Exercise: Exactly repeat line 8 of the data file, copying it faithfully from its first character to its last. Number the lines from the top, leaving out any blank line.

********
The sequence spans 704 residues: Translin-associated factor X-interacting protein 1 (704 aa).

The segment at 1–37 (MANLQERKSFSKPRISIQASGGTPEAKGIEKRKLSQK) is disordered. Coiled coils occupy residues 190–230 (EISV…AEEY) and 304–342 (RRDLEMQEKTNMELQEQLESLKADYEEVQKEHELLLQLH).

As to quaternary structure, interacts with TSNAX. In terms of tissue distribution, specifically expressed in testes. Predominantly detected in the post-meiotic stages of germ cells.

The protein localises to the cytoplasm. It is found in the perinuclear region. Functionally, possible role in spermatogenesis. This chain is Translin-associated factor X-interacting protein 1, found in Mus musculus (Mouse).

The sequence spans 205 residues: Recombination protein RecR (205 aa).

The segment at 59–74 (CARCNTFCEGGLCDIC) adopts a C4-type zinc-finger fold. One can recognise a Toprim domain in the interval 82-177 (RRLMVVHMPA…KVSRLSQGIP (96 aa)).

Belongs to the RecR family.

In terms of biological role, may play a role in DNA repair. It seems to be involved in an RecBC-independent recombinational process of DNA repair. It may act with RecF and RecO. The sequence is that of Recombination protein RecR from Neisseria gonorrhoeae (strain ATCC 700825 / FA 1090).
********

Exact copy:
In terms of biological role, may play a role in DNA repair. It seems to be involved in an RecBC-independent recombinational process of DNA repair. It may act with RecF and RecO. The sequence is that of Recombination protein RecR from Neisseria gonorrhoeae (strain ATCC 700825 / FA 1090).